New York City utility Consolidated Edison Co. of New York Inc. said that it expects its revenue to be reduced by $5 million stemming from a recent five-hour blackout in Manhattan and that the penalty will be recognized in the third quarter of 2019.
In an Aug. 1 earnings presentation, Con Edison's parent company Consolidated Edison Inc. said that the revenue hit, "pursuant to the reliability performance provisions of its electric plan," comes after the July 13 power outage that interrupted service to approximately 72,000 customers in Manhattan, lasting from around 6:47 p.m. until shortly before midnight.
The New York State Public Service Commission and the regional reliability entity, the Northeast Power Coordinating Council, are both still investigating the July 13 blackout. In wake of the outage, New York Gov. Andrew Cuomo, a Democrat, threatened to revoke ConEd's state-issued operating license and place the private investor-owned utility under public ownership.
Con Edison's internal investigation initially concluded that the power shortages were triggered after its West 49th Street substation suffered a "significant electrical transmission disturbance." In a domino effect, the outage spread when both the primary and backup relay protection systems at the utility's West 65th Street substation failed to contain it on a faulty 13,000-volt distribution cable.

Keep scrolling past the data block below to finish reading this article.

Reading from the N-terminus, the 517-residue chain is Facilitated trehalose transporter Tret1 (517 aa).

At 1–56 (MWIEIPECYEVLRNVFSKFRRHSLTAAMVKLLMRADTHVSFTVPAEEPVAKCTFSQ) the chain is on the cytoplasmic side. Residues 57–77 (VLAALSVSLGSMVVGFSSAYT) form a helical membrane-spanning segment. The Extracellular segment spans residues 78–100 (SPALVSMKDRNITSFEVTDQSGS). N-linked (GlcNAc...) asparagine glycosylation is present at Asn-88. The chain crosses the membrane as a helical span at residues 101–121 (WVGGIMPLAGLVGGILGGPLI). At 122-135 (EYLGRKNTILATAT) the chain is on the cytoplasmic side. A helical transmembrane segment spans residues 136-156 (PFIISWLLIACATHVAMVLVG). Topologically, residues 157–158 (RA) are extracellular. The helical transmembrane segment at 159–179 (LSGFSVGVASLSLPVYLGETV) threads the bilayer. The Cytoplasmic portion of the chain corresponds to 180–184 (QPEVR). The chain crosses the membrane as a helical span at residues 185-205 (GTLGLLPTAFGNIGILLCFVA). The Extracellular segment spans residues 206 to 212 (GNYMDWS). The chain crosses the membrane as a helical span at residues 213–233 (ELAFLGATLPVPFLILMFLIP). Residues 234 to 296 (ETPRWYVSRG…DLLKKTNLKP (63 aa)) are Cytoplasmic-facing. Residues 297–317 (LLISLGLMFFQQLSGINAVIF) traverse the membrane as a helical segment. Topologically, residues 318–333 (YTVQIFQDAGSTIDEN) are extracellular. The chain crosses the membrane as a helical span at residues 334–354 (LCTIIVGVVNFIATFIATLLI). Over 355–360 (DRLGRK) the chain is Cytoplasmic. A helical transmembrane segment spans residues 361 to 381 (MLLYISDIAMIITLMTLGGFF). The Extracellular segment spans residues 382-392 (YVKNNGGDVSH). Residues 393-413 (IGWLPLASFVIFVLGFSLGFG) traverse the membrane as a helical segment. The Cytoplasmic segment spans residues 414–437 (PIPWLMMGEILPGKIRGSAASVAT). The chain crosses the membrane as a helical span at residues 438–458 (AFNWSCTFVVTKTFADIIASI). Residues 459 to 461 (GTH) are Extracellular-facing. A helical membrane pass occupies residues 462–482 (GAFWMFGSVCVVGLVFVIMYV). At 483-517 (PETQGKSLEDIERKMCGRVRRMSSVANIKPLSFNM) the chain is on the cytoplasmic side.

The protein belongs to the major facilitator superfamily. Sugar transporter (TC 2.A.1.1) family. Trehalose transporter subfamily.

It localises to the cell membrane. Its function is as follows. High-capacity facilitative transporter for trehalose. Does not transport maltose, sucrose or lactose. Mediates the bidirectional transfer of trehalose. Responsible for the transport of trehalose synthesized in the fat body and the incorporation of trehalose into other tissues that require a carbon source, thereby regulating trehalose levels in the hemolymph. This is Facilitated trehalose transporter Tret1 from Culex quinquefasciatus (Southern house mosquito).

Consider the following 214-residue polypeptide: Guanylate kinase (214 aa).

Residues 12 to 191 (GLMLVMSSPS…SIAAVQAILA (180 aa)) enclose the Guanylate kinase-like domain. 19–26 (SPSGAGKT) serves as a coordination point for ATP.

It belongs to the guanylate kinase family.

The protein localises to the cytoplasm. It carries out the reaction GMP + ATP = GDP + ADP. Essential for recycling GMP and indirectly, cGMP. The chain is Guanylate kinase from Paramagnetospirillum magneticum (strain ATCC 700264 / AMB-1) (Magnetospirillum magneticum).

Stretching south from West 72nd Street to West 30th Street in Manhattan, and from the Hudson River on the West Side to 5th Avenue to the east, the outage stranded thousands of people on subway trains and elevators.
The PSC is investigating other Con Edison power outages that occurred in July, including blackouts on Staten Island on July 16 and July 17. Meanwhile, Con Edison is scheduled for hearings with the PSC starting Aug. 19 on its request for rate hikes of $485 million for its electricity division and $210 million for its natural gas delivery system. The utility, which serves New York City and Westchester County, is seeking an increase in customer rates to recover rising operating and capital costs in its general rate case proceeding with state regulators.
Cuomo's outrage over the blackout looms large over Con Edison's rate hike request. "The political overhang may last longer than the power outage," Mizuho Securities Executive Director Anthony Crowdell wrote in a July 16 note. "At this time, it is unclear if the NYPSC staff will be less inclined to reach a settlement agreement which could potentially draw the ire of [Cuomo]."
In its Aug. 1 presentation, Con Edison acknowledged that it is unable to estimate the amount or range of possible additional losses that could stem from the power outages.
For the second quarter of 2019, Con Edison on Aug. 1 booked adjusted quarterly earnings of $189 million, or 58 cents per share, compared to $189 million, or 61 cents per share, in the same period in 2018.
The S&P Global Market Intelligence consensus normalized EPS estimate for the quarter was 59 cents.